Stripped of the consequences of all the actions over decades by the various individuals and parties concerned, the basic events and facts that are indisputable are: (1) Kashmir acceded to India according to the rules agreed upon by both India and Pakistan at the time for the partition of the subcontinent. (2) The intelligentsia of Kashmir did not subscribe to the two-nation theory propounded by the founder of Pakistan. This is clearly stated in his autobiography, Flames of the Chinar, by Sheikh Abdullah, Kashmir’s first prime minister. The Lion of Kashmir was more attracted to the declared Indian model of economic and social changes than by the feudal and theocratic system that Pakistan was expected to adopt. (3) The only basis for Pakistan’s claim to Kashmir is the religious identity of the majority of its population. The acquisition of Kashmir is perceived as being necessary for the vindication of the two-nation theory, more so after the secession of East Pakistan, now Bangla- desh. (4) The emergence of the present-day India, secular and democratic, followed the rough course that was foreseen. Forging a single nation out of such a large, economically and culturally dis- parate, multireligious, multiethnic, and multilingual population was a formidable undertaking. Often the political leaders, many undoubtedly corrupt, were not equal to the daunting challenges that had to be faced. (5) Finally, it is significant that none of the more than two dozen states of India has been free of disaffection or strife. These were eventually contained in all but the few states that shared a border with another country, both in the northwest and the northeast. In these states the dissidents obtained, or were proffered, aid from across the border which enabled them to keep the insurgency active.
Mishra did not see fit to include any of the above aspects in his discourse. The style he employed, long descriptions of a few selected incidents, interspersed with remotely relevant histories and ethnic origins of the population, is more suited for a semi-fictional narrative. It is inappropriate for a chronicle of serious political developments. Passionate focus on specific incidents has distorted the portrait of the grave tragedy in Kashmir beyond measure.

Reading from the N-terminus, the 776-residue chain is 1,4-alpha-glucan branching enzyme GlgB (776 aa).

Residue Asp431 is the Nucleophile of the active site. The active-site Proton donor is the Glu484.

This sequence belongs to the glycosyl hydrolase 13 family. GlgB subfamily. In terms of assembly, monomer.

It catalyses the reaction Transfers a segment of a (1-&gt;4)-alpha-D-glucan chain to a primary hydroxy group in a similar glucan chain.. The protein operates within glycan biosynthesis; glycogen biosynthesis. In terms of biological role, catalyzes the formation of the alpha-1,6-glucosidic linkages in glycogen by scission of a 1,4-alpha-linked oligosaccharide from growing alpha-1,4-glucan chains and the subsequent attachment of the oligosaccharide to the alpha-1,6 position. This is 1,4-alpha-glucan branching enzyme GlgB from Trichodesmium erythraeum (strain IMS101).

Pankaj Mishra replies:
I can’t find the footnote to which Vivek Gumaste accuses me of reducing the plight of Kashmiri Hindus who fled Kashmir in the early days of the anti-India insurgency. But if he looks up the concluding part of my article [“Kashmir: The Unending War,” NYR, October 19, 2000] he will find a long account of a visit to the refugee camps in Jammu where many of the poorer Hindus live in conditions of extreme wretchedness, ignored by the same Hindu nationalist organizations that had once used their plight to incite anti-Muslim hysteria in India.
Unlike Gumaste, Professor Soma Kumar appears to have read all three parts of my article. In fact, the evidence suggests that, if anything, he has read them so many times that he has trouble distinguishing between his own conclusions and mine. For instance, he faults me for omitting to note that the “the Lion of Kashmir [Sheikh Abdullah] was more attracted to the declared Indian model of economic and social changes than by the feudal and theocratic system that Pakistan was expected to adopt.” In my own remarkably similar assessment of Abdullah’s situation, I wrote that he shared Nehru’s “conviction that the old social and economic order of India…had to be destroyed through land reforms and centralized economic planning…. [He] also feared that the poor Muslims of Kashmir would get a bad deal in the feudal setup of Pakistan.” I discussed at length and actually broadly agree with Professor Kumar on all but one of the five “indisputable facts” listed by him. I am quite baffled by his ambitiously redundant list of my omissions, and can only suppose that he got a bit carried away by his eagerness to discredit me as a peddler of “semifictional narrative.”